Android on BlackBerry? So Crazy it Just Might Work!


The rumour, reported first by BGR and also covered by BlackBerry Cool, that the Playbook (and presumably future QNX-based devices) could use the Dalvik Java VM to support Java applications and games, is very intriguing. Ultimately, this could mean that Android applications could be run on BlackBerry devices without much (if any) work. On the face of it, this sounds far-fetched, but when you look deeper, this might actually make sense and align with RIM‘s recent moves.

Briefly, for the lay-person, Java programs are written and then compiled into binary code. The code is understood by the virtual machine, and each virtual machine is a little different. Kind-of like how two people from China speaking two different dialects of Chinese can have trouble communicating even though they’re both speaking “Chinese”. (techies, don’t kill me for the oversimplification…) BlackBerry programs and Android programs are written in two different dialects of Java and so BlackBerries don’t understand how to run an Android app and Android devices don’t understand how to run a BlackBerry app.

If RIM switches BlackBerries over to leverage the Dalvik Java VM, they could enable BlackBerries to understand Android apps and run them… without the developer having to make major (or maybe even no minor) changes to their applications.

Why would they do this? Is this admitting that the Android OS is better than the BlackBerry OS? Is this the first step to BlackBerry devices running the Android OS and killing off the BlackBerry OS? No and No.

Actually, this is consistent with RIM’s actions related to the QNX OS so far, and fits perfectly into those plans. With the Playbook, RIM has partnered with Adobe and is allowing, no, encouraging developers to leverage Flash as a development technology to get applications up and running fast on the Playbook. RIM doesn’t control Flash, or Adobe, but has chosen to promote it as the first, and for the moment, only technology to leverage to develop applications on Playbook. This is a departure from their previous actions of controlling the Java APIs and implementation from the ground up on every BlackBerry platform.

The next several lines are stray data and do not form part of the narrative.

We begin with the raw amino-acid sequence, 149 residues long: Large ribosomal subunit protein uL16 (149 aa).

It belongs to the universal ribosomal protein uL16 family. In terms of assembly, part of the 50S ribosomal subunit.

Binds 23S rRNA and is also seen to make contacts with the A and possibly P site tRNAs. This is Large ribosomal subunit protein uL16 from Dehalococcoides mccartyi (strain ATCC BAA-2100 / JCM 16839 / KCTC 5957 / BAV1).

There’s many advantages to partnering with Adobe, aside from reducing the cost of development tools support (Adobe’s business is developing and selling developer tools), RIM opens up the development of Playbook applications to a vast group of people who are already familiar with Flash development and can translate those skills over to working on Playbook apps. But even though Flash is supported as a development path for applications, RIM can still control the underlying OS which is critical for thier security team and many of thier corporate customers.

With Android looking like it’s on a path to be a sure-fire market leader in terms of number of devices shipped, RIM can take advantage of all the developers who will be learning Android development, but be hesitant to work on BlackBerry for the fear of the unknown. Will we make money on it? How do I develop a BlackBerry app? Is it a lot of work? Etc. If the barrier to doing BlackBerry work for Android developers is akin to the low barrier for Flash developers on Playbook… Wow, doesn’t that just help drive an explosion of BlackBerry apps to the point where the common complaint “there’s no apps available” just goes away (even though that complaint is the un-informed rant of the media).

RIM’s adoption of Dalvik may or may not happen. There are lots of rumours that turn out to be completely untrue — and this could be one of them. But as crazy as it sounds, allowing Android apps to run on BlackBerry may be one crazy idea that just makes sense.

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